In what is becoming an annoyingly common occurrence, Donald Trump, 70, brought what should have been a non-issue back to life with a single tweet. “My daughter Ivanka has been treated so unfairly by @Nordstrom,” he wrote on the morning of Feb. 8. It doesn’t stop there either. In case you were doing your best to avoid the President’s politics, the story here lies within the retailers recent decision to stop carrying 35-year-old Ivanka Trump‘s brand in their stores.
“She is a great person,” Donald continued online, “always pushing me to do the right thing! Terrible!” Published at 10.51 a.m. EST, many have noted this was just 21 minutes after a scheduled daily intelligence meeting at 10:30. The official @POTUS account retweeted the message shortly thereafter. For what it’s worth, Ivanka has kept mum on the controversy and Nordstrom, at one time, even defended selling her brand after the Nov. election. “We hope that offering a vendor’s products isn’t misunderstood as us taking a political position; we’re not,” the company tweeted after Donald’s win over Hillary Clinton. “We recognize our customers can make choices about what they purchase based on personal views and we’ll continue to give them options.”
Press Secretary Sean Spicer, who Melissa McCarthy spoofed on Saturday Night Live Feb. 4, was forced to take questions on the new tweet in his daily press conference. “He has every right to stand up for his family and applaud their business activities, their success,” responded Spicer to a member of the White House Press Corps. “So, look, when it comes to his family I think he’s been very clear how proud he is of what they do and what they’ve accomplished. And for someone to take out their concern with his policies on a family member of his is just, is not acceptable. And the president has every right, as a father, to stand up for them.”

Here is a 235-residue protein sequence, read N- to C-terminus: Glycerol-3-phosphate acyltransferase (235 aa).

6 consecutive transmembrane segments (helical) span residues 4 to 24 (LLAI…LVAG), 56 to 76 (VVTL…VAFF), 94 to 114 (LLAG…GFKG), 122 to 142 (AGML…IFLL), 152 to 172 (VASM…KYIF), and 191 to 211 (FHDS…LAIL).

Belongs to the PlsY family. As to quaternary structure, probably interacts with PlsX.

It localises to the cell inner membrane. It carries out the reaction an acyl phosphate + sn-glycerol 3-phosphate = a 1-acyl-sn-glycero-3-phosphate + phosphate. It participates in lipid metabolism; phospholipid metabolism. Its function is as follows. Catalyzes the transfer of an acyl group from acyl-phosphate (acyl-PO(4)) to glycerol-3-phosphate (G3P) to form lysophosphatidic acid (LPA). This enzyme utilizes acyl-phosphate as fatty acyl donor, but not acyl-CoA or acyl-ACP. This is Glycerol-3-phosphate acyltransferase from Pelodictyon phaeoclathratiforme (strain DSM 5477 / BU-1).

“I think there’s clearly a targeting of her brand, and it’s her name still out there,” he explained when pressed on the fact that Ivanka quit her job to avoid any conflicts of interest. “So while she’s not directly running the company, it’s still her name on it. This is a direct attack on his policies and her name. And so that – there’s clearly an attempt for him to stand up for her, because she is being maligned, because they have a problem with his policies.”
This all started on Jan. 31. Peter, Erik, and Blake Nordstrom, the company’s presidents, sent an e-mail to its employees celebrating the immigrant community and saying they would do “all they could” to help any workers impacted by the ban. Nordstrom then announced, on Feb. 2, that they would no longer sell Ivanka’s clothing, shoes, and accessories. All mention of the First Daughter has since been removed from their websites. A statement released shortly thereafter explained their decision. It was all about business, they claimed, and not the President’s controversial executive order on immigration from several, cherry-picked, Muslim-majority countries. “Each year we cut about 10% [of brands carried] and refresh our assortment with about the same amount,” a Nordstrom representative told Business Insider. “In this case, based on the brand’s performance we’ve decided not to buy it for this season.”
HollywoodLifers, what do you make of Donald Trump’s tweets? What might he be trying to distract us from this time?